He made three appearances off the bench into the backrow:
    vs Brive [AC]; vs Toulon [HEC] and vs Glasgow [ML].
    Of his eleven starts @ second-row, 1 was in the HEC vs London Irish, and 10 came in the ML:
    Connacht x2, Edinburgh x2, Scarlets, Ulster, Treviso, Leinster, Glasgow, Ospreys
    He made five appearances off the bench into the second row:
    vs Quins [AC]; vs Toulon [HEC] and vs Cardiff, Treviso and the Ospreys [all ML]

    All in all then, he played in 10 games as a blindside, and 16 as a second-rower – an ideal blend.

    McLaughlin only came back to rugby after Christmas, having recovered from the surgery following his injury in the 09-10 ML Grand Final against the Ospreys. He played 15 times for Leinster, starting 12 and coming off the bench 3 times.
    He made seven starts @ blindside in the ML:
    Connacht, Scarlets, Treviso, Scarlets, Dragons, Munster, Ulster;
    and three in the HEC: Leicester [QF]; Toulouse [SF]; Northampton [F]
    He made three appearances off the bench into the backrow:
    Saracens [HEC], Ulster [MLSF], Munster [MLGF]
    Second Row
    He had two starts @ second row in the ML:
    Aironi, Glasgow
    In all, he played in 13 games as a blindside, and 2 as a second-rower. He may also have switched into second row from flanker in a couple of ML matches when a substitute flanker came on, but literally only one or two games.

    So, if you look at the data assembled there, it’s clear that in that sub-group of hybrids we have one guy who has primarily played in the second row [McCarthy], one guy who has primarily played on the blindside [McLaughlin] and one guy who has split time not quite evenly, but moreso than the other two, down the middle of the two positions [Ryan]. McCarthy has a lot of miles on the clock this season [27 starts!] with Ryan some way behind him at 18 starts and McLaughlin bringing up the rear [or fresher, depending on how you want to see it] at 12 starts.

    Now the beauty of a training camp is that Kidney, Smal and Kiss will see these guys go up against each other on a daily basis out on the pitch, as well as in the gym. On a more holistic level, they’ll see how they interact with the other players around the complex – some guys make better tourists than others, and it’s not to be sniffed at if skill levels and physicality are pick ‘ems. This is all internal stuff within the squad and the management, which the great majority of us won’t ever really know.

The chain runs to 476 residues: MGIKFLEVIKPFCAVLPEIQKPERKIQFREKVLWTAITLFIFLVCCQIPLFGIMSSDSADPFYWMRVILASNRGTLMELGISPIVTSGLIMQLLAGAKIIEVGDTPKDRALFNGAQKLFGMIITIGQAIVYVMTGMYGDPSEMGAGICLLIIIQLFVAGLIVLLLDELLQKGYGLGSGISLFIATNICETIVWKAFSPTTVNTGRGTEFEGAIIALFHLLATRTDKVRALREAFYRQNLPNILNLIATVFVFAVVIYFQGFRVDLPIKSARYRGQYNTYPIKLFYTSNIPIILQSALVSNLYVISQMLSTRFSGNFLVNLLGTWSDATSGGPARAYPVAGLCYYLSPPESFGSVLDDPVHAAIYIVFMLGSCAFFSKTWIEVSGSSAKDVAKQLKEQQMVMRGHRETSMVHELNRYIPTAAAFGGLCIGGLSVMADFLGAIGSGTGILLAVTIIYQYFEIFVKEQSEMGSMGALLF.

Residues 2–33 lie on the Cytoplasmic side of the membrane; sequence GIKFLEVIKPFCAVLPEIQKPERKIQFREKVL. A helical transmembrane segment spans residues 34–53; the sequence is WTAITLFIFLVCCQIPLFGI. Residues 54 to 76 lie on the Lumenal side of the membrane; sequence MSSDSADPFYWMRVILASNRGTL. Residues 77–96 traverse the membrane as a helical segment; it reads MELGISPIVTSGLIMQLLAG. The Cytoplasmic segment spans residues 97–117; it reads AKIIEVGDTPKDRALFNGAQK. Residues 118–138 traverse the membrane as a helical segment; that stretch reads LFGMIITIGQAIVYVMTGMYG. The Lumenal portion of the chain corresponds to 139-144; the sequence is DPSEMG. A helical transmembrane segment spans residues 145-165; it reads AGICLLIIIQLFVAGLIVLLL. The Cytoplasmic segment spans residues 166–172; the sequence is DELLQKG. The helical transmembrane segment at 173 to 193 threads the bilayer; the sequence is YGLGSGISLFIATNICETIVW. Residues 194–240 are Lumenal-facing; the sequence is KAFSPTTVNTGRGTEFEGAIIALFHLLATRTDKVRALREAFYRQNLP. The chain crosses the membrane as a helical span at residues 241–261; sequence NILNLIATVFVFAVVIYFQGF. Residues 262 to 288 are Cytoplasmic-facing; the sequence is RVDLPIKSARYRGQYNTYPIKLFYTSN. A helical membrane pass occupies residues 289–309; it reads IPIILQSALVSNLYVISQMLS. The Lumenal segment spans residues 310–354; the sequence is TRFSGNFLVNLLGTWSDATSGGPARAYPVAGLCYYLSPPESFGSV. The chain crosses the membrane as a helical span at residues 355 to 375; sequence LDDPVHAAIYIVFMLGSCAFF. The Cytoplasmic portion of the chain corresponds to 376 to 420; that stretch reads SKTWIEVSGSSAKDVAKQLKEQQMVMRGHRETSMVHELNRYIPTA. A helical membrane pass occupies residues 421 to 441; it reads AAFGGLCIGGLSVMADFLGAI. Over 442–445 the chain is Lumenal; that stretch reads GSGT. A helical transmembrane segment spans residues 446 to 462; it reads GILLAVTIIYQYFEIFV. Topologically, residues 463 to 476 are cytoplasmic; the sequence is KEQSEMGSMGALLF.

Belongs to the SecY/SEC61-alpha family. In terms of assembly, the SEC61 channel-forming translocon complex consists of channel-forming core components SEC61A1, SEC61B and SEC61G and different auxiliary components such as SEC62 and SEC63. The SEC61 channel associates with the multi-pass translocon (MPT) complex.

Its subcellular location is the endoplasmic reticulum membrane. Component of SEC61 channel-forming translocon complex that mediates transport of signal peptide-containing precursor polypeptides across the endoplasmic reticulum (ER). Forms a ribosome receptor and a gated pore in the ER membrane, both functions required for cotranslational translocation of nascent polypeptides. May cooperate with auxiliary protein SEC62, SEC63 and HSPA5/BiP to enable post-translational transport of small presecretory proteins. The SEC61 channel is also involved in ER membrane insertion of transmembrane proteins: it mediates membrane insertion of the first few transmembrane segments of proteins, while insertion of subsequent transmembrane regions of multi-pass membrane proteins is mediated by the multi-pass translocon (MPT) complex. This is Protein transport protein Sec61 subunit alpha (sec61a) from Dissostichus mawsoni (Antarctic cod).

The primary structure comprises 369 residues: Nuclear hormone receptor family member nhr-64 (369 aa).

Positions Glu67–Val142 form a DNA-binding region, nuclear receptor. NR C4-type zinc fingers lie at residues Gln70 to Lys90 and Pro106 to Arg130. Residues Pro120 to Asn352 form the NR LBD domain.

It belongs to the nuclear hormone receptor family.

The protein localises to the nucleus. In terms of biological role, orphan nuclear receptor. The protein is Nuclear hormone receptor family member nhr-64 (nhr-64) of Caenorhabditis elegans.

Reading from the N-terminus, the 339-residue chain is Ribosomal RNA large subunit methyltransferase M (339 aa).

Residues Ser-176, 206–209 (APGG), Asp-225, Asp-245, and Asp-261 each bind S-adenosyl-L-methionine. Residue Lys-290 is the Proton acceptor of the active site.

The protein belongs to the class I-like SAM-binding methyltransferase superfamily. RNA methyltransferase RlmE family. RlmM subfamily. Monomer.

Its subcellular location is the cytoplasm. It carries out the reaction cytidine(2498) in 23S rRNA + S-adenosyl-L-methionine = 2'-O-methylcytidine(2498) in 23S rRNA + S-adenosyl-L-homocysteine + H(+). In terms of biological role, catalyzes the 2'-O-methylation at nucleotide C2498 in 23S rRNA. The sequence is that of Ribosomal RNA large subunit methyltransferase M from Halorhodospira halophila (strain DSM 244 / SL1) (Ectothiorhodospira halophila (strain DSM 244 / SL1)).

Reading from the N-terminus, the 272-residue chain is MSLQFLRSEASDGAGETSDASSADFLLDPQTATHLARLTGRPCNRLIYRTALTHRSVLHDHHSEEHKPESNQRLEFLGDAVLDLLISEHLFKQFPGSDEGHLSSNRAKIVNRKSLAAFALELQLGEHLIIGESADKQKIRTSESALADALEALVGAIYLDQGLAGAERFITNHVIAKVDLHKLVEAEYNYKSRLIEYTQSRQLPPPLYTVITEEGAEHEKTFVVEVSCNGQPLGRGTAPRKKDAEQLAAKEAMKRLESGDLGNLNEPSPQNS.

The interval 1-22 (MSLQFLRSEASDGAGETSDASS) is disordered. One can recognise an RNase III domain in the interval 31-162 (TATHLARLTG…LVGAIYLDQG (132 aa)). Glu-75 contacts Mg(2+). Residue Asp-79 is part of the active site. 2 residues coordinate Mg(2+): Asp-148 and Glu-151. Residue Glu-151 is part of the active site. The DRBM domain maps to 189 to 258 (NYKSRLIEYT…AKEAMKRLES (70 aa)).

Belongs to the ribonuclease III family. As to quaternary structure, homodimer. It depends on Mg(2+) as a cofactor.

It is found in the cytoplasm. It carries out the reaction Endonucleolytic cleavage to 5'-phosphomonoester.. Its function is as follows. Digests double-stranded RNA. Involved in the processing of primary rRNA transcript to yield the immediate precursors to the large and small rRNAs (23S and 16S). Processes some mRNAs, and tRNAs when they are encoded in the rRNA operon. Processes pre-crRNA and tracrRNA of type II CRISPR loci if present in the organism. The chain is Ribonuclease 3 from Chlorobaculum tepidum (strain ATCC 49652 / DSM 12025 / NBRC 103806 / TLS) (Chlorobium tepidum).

What we’ll get to see is the warm-up matches: five of them. Obviously some units won’t be used to working together [like at lineout time] so it’s worth bearing in mind that we won’t necessarily be seeing incredibly polished performances from these three guys. What will be worth checking out are the basics of their play – their workrate, their tackling, their ferocity at the breakdown/ruck, their handling and [most eye-catchingly] their carrying into contact.

    I’d be surprised if we don’t see one of these guys going, but I’d be pretty shocked if we saw more than one. The one player who I haven’t included [as he hasn’t really played much second row, if any, at senior level] is Stephen Ferris. He has the physique and the aggression to be a genuinely great hybrid, a big hard bruiser who just loves to bash it up into people when he has the ball and to smash them when he doesn’t. Here’s hoping for a dark horse.